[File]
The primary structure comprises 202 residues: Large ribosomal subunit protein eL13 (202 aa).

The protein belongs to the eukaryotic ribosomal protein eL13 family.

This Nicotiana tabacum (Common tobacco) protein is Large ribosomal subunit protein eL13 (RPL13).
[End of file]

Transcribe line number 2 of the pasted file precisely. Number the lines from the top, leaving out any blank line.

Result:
The protein belongs to the eukaryotic ribosomal protein eL13 family.